Best thing about going to a small liberal arts school like Whitman? Knowing your professors… and then getting paid to know them. If this isn’t a serious plug for attending a school like Whitman, I don’t know what is. But here, let me explain what I mean.
I am a singer and, upon discovering the existence of the Chorale group here, I auditioned and now get to sing three times a week with a fabulous group of students lead by a fabulous choral director, Professor Riikka Pietilainen-Caffrey. During my audition, I did not realize my professor was Finnish until I examined her name a bit more carefully and thence inquired as to her nationality. Her answer of “Finnish” absolutely elated me, given it is my pride and joy country, the host land in which I lived for 10 months as an exchange student. I had finally found someone with whom I could speak the absurd, unnecessarily difficult, 13 noun case elvish language which I was able to pick up most of during my time there. After engaging in some Finnish small talk, Professor Caffrey suggested the idea of me babysitting her 2 year old son, Henry, sometime. I replied that “yeah, hey, that sounds like a fun idea”; I was pretty dubious as to that actually happening though, as I was pretty unfamiliar at that point with students having any social interaction with professors unrelated to their taught subject. So, I didn’t really make anything of it other than her being nice and suggesting hypothetical situations.
But boy was I mistaken! That suggestion was anything but hypothetical. Later that week, I received a text from my professor asking if I could babysit Henry for a couple hours in her office. I, genuinely surprised and delighted that she had followed through with this babysitting idea, immediately replied with “Kyllä, tottakai!” (“Yes, of course!”).
Ever since then, I’ve been babysitting little Henry for a few hours every week. I have to say it is the best job I have ever had (and I don’t mean superlatives lightly!). Not only do I get to practice and keep up my Finnish, but I also get to help Henry learn English. He speaks a bit of both languages right now, and I try to teach him a few words each time I see him. As I was leaving at the end of our last session, he said “thanks for playing with me!” and his mother and I were absolutely ecstatic. It’s such a rewarding feeling knowing that I’m not only bringing joy to this little kid, but also that I may be contributing to his English education.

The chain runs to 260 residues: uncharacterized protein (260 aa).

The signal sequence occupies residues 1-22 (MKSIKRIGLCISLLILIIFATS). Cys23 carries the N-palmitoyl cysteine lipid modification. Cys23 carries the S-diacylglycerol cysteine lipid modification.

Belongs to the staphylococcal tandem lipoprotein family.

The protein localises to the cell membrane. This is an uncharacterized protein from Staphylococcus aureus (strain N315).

It’s also a rewarding feeling knowing I’m helping out my professor by giving her a few hours each week to relax and do the things she needs to do. Whether it’s a church choir meeting, walking her dog, or swimming at the pool, Professor Caffrey has things she needs to make time for and I love being able to aid her in her accomplishment of these things. I feel I have a stronger connection with my professor because of this opportunity, and thus consider her more of a friend at this point than someone who gives me a letter grade. Being on a friendly basis with a professor can not only make them less intimidating, but can also make you more comfortable and allow you to do well overall in their class. Being at Whitman has made me more and more comfortable approaching my professors outside of class, which I think is a very valuable skill to possess. Go talk to them regularly if you don’t already; professors may seem slightly scary, perfect, laid back adults who have their lives together, but sometimes they can be just as stressed out as the rest of us.